We had a great group show up for the Wed Oct 12 Arduino: What’s It All About? open house. Big thanks to members Jack, Richard, Pek, Ross and Paul for bringing in and sharing their creations, and as always, to Jay for loaning his light sabres. We’re caving to popular demand and finally scheduling an Arduino hands-on class. It will be taught by ylab member and robotics guru Paul. Registration is open on Eventbrite, and seats are limited. You have the option of bringing your own board, or we’ll provide one. We had some excellent feedback and comments from last night’s talk.If you’re interested in using LED strips: check out this interesting tutorial on  YouTube. This applies to the APA102-type LED strips. It’s different for APA104.LED and  powertail in parallel: our presenter mentioned that when linking the 120V powertail and LED in parallel, there wasn’t enough current to run both. Comment 1: this wasn’t required. It was out of laziness. There are lots of other outputs on the Arduino board. Comment 2: Paul advised that it’s probably not a current issue. The D in LED is for diode, and the diode typically limits the voltage across its terminals to something under 2 volts. This is not enough to trigger the powertail’s relay. We’re breaking out the voltmeter to test that.Pull-up resistor for switch control: check out this excellent video explaining why you need a pull-up or pull-down resistor when using a push-button switch on Arduino digital pins.
Don’t forget to register for our next open house – the great 3D Printing vs Laser Cutting debate on Wed Oct 26. Comments? Feedback? Post it on facebook.         
This Wednesday’s the first official, new-format Open House night. They’re now now every 2nd and 4th Wednesday of the month, and feature a presentation – this week on Arduino!
Arduino night. Big thanks to Chhing Chan for the poster.

Arduino night. Big thanks to Chhing Chhan for the poster.

We had a trial run of the new format by making the first night of our 8-week ham radio license program free for anyone who wanted to attend the session. That filled up nicely. For this Wednesday’s event, we have a bunch of demos cued up, including robotics, LED control, handling 120V power, and if we get it running in time, Bluetooth control. We’ll be announcing a hands-on Arduino class and lots more sessions. It’s free, but we still need you to register.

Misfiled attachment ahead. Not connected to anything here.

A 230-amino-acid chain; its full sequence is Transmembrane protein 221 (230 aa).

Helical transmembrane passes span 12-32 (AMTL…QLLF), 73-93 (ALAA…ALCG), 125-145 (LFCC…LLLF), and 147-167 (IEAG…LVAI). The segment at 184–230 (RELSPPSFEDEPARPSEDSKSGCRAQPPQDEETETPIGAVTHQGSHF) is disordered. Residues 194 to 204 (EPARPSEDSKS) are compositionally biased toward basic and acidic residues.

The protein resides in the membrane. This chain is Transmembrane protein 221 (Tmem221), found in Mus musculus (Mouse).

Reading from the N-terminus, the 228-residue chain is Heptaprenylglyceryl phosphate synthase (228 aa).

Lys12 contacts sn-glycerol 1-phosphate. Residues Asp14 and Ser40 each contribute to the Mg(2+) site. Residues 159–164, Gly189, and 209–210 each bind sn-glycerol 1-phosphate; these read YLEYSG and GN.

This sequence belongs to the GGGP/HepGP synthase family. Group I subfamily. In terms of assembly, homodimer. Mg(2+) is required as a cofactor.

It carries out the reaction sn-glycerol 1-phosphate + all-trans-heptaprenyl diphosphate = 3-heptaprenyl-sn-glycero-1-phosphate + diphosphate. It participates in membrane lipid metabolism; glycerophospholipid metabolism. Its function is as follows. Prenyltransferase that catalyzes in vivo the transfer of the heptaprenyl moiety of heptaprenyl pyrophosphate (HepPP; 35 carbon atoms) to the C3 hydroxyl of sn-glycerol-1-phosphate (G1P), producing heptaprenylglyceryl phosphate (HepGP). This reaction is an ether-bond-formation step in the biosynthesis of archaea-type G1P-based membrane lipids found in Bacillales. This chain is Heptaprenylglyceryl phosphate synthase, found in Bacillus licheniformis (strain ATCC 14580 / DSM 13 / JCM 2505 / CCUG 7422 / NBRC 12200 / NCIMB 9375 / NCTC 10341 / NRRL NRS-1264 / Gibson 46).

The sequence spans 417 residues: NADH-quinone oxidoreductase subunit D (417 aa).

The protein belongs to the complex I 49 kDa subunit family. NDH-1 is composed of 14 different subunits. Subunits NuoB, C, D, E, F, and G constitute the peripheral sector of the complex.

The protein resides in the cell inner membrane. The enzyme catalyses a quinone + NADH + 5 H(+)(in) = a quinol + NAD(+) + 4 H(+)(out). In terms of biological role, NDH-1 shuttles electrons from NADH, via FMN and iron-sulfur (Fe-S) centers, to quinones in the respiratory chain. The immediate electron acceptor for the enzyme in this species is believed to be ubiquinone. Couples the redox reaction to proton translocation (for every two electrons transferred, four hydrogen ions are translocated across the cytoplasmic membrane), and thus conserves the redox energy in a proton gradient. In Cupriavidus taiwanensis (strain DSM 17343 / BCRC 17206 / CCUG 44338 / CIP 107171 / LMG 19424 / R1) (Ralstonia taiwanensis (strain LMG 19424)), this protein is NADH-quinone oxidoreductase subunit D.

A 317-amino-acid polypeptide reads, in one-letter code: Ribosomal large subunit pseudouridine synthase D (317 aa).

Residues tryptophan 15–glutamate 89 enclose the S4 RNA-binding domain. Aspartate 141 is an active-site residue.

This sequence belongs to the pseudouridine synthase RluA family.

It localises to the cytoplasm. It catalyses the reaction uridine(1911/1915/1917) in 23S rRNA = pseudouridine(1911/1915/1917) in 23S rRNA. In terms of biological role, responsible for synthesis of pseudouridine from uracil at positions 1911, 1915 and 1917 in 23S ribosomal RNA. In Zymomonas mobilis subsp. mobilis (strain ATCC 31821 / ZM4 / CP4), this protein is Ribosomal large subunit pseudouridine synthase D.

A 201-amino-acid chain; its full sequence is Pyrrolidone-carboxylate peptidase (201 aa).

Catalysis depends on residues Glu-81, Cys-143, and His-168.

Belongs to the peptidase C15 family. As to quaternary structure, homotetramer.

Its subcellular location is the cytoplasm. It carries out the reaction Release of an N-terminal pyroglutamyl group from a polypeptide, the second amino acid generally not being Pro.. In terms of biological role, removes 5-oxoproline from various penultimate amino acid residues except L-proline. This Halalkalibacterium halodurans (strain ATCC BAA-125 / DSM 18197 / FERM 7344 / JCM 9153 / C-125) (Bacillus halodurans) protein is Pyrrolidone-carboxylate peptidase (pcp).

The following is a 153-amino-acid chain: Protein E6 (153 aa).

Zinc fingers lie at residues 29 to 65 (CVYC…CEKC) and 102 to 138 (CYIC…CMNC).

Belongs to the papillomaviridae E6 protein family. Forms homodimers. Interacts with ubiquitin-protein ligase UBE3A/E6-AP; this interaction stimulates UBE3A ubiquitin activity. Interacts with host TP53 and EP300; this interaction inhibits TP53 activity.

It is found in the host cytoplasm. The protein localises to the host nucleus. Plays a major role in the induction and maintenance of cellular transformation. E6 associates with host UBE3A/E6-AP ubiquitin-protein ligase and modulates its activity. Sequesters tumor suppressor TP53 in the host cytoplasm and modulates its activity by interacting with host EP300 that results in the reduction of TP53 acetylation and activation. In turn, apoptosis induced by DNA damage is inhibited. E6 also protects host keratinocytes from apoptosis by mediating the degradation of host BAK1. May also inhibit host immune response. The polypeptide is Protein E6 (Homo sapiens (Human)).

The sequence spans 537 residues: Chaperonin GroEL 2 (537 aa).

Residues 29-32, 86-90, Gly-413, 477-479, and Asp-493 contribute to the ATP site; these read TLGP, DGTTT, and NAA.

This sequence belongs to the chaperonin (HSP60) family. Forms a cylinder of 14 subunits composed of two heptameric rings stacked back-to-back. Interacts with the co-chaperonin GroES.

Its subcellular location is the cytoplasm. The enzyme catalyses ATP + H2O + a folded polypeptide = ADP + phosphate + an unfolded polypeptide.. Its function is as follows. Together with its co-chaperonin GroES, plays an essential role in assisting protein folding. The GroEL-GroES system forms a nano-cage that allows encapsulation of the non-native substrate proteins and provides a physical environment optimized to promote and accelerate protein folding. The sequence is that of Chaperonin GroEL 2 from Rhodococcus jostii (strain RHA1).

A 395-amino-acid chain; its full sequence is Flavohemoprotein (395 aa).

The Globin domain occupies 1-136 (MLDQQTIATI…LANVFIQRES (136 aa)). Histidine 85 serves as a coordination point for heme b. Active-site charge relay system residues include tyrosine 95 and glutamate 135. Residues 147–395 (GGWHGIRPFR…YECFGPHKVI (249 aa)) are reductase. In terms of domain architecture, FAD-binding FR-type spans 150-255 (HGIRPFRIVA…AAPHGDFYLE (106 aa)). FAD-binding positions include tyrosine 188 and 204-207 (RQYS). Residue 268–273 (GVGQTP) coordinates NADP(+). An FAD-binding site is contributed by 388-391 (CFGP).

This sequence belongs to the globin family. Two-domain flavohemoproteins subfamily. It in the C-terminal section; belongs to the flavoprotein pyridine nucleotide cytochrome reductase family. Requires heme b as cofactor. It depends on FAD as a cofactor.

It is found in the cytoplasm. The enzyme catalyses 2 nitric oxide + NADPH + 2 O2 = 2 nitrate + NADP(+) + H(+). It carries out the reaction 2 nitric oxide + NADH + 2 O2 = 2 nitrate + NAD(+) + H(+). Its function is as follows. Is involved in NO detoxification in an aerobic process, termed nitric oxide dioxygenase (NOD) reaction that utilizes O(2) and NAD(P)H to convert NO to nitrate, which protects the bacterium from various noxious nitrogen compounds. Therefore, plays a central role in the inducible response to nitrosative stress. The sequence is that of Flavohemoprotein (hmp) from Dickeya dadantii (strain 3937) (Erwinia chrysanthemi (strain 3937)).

Based on the lack of posts and updates, people say it’s been quiet the last couple of months. Over the spring and summer, we’ve received some interesting equipment donations, and they’ve been put to good use. This picture of ylab member Gilles at work in the space says it all.
It's been quiet. Sometimes, that's a good thing.

It’s been quiet. Sometimes, that’s a good thing.

Gilles has been  working away almost every night we’ve been open this summer to restore an old Philco tube radio from the early 1930’s. It’s owned by a  DDO volunteer who’s carted it around in moves across North America, hoping to eventually get it working. It’s been on display in the DDO library for… like, ever. We thought it came with the building. Starting from the left side of the picture, there’s a partial shot of a gray device with a black knob in the middle. That’s one of a donated batch of 40 year-old voltmeters we’ve repaired and calibrated and have available for our classes. Watching the needle swing from side to side can tell you a lot more than flashing, unreadable numbers on a digital unit. Then there’s the beige box with a big huge dial. The dial is part of a variac,  a variable voltage  AC transformer that can handle big power. The kind of thing you need if you want to gently power up and test an old tube radio instead of slamming it with 110 AC volts. The varactor arrived in a batch of components donated by member Nick. Gilles spotted it,  and built the custom case for it using our laser cutter. He learned to do that in our 2D design/laser cutter class. Notice how nicely the panels fit together. To the right of the radio, there’s an oscilloscope loaned by member Richard. If you come by and see Gilles working , you’ll notice a different Philips oscilloscope. Another donation. The table he’s working on and the workbench next to it? Yeah, they were donated too. We paid for a few things. The soldering irons, the solder, and the digital multimeter that he’s clearly not using. The work is not complete.  Gilles has carefully checked every component. He’s replaced all the capacitors, tested  and re-soldered connections, and moved up to testing one sub-circuit at a time. He’s getting some sound out of it now, but at last report, he may need to rewind a coil. Take a nice quiet place to work, add some decent equipment, and top it off with some patience, skill and training, and it’s amazing what can happen. Nicely sums up why we’re here, doesn’t it?Click here to comment on the facebook page.
Things will get noisy this week with our laser cutter class on Monday and Wednesday, and even more so with Thursday being the first night of our 8-week ham radio licensing program being an open house. We’ll be demonstrating lots of technology and some amazing new digital radio stuff. Simultaneous with the radio class, YRARC volunteers will be in the radio room with ylab members who received their certification earlier this year.